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J Affect Disord. 1999 Jan-Mar;52(1-3):93-9.

Diagnostic certainty of a voluntary bipolar disorder case registry.

Author information

1
Department of Psychiatry, School of Medicine, Western Psychiatric Institute and Clinic, University of Pittsburgh, PA 15213, USA. clusspa@msx.upmc.edu

Abstract

BACKGROUND:

Strategies for identifying and recruiting persons with bipolar disorder are of importance as interest in studying this relatively uncommon, but highly disabling illness increases. The development and implementation of a bipolar disorder case registry and the assessment of diagnostic certainty of the resulting sample are described.

METHODS:

Eight hundred and four individuals who self-reported a history of bipolar disorder were recruited. Telephone interviewers gathered demographic information and clinical, medical and treatment history information. One hundred randomly-selected registrants completed an in-person structured diagnostic interview. Self-report of diagnosis was compared to the results of the diagnostic interview.

RESULTS:

Ninety three percent of registrants interviewed met criteria for a lifetime bipolar spectrum diagnosis; of those, 76.3% were diagnosed with bipolar I disorder. Agreement between self-reported and SCID diagnoses was 93%, indicating that self-report of a bipolar diagnosis is highly reliable. Two-thirds had experienced at least one other lifetime Axis I diagnosis, with substance abuse/dependence (55.9%) and panic disorder (19.4%) the most common comorbidities.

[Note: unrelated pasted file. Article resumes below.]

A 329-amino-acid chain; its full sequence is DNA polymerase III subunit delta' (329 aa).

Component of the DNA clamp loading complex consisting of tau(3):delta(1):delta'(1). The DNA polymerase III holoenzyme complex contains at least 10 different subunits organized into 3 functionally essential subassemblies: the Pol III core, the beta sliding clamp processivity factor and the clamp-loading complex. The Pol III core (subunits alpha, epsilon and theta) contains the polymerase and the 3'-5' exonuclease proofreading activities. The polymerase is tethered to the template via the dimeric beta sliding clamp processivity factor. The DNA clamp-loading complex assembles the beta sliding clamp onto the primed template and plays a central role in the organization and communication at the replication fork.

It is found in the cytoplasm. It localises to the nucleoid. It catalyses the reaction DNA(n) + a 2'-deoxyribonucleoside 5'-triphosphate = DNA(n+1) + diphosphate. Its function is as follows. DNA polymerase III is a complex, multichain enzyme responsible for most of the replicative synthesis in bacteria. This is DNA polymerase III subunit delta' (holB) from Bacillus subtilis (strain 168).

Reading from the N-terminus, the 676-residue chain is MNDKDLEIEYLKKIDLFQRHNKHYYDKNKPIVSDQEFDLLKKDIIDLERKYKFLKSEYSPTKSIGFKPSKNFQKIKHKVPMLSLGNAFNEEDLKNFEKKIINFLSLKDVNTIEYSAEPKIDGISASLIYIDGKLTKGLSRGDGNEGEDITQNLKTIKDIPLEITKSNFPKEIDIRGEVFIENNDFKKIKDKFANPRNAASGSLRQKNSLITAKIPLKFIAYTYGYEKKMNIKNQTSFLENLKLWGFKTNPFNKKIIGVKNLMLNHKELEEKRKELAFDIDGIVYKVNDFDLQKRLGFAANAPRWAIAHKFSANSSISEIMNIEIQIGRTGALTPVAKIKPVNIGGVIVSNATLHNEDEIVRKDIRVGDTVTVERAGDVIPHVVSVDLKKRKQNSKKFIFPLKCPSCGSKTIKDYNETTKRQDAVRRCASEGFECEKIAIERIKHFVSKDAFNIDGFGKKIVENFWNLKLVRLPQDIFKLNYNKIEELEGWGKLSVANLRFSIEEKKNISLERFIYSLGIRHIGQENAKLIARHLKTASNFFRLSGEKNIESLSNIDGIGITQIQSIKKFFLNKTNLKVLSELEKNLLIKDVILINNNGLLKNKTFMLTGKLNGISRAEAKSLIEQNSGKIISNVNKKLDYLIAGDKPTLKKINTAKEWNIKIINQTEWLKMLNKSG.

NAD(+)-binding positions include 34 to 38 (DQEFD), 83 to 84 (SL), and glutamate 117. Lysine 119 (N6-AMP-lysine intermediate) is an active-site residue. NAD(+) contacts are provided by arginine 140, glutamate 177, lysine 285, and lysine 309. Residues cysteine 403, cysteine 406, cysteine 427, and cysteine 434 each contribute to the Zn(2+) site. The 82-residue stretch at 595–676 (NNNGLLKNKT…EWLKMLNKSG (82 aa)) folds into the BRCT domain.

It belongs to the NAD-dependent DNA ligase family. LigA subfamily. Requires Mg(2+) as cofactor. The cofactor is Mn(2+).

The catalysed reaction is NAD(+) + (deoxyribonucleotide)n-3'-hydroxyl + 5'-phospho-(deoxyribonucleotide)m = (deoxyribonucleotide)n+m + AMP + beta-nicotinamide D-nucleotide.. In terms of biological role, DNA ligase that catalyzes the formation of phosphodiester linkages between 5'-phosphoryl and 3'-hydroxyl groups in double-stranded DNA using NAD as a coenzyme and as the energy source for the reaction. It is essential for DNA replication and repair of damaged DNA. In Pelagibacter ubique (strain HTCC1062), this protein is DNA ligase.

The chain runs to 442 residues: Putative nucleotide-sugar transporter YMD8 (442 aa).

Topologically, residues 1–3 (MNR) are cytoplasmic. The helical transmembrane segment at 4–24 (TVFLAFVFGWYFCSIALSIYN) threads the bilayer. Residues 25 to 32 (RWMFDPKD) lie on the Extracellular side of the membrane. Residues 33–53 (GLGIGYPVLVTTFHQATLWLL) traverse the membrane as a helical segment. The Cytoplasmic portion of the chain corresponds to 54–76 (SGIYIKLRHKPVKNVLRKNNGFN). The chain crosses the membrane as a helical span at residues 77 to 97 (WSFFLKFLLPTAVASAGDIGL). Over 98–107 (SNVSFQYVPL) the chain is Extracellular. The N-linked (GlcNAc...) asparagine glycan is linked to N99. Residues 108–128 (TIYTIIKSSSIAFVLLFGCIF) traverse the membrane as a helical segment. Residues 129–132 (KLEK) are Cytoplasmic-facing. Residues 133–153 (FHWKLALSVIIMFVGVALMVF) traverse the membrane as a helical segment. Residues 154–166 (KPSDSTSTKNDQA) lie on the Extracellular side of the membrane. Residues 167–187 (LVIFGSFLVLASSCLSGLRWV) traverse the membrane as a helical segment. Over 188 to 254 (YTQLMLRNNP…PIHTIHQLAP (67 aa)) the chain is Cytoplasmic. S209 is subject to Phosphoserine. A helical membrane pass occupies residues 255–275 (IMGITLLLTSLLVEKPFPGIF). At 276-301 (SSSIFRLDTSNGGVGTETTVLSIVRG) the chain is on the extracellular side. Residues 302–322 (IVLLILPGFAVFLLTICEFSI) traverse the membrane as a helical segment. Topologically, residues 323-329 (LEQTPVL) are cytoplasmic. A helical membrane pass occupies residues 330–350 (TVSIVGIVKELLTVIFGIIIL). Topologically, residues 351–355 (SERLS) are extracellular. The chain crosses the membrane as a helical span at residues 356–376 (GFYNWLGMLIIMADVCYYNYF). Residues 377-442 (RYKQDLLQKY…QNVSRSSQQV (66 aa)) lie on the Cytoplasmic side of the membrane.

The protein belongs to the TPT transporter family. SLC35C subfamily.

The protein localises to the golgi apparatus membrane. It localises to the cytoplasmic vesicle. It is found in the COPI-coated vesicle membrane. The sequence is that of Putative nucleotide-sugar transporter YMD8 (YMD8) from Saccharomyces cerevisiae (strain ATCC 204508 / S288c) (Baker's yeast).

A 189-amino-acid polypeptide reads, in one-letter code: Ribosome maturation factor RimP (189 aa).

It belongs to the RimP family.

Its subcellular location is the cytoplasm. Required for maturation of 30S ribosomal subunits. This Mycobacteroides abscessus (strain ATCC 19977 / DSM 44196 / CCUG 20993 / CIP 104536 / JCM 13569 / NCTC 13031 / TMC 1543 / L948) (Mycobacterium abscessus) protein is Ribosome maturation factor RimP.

LIMITATIONS:

Since nearly all of the sample have previously been diagnosed as having bipolar disorder by a professional, the sample's representativeness of the population as a whole may be somewhat limited.

CONCLUSIONS:

Persons with bipolar disorder can accurately identify themselves as having the disorder via a telephone interview, indicating that a case registry method is a useful strategy for recruiting very large samples of persons with this disorder. Such large samples will allow for further study of treatment variations among patient subgroups, of pathways to treatment, and of the effectiveness of new treatments.

PMID:
10357022
[Indexed for MEDLINE]
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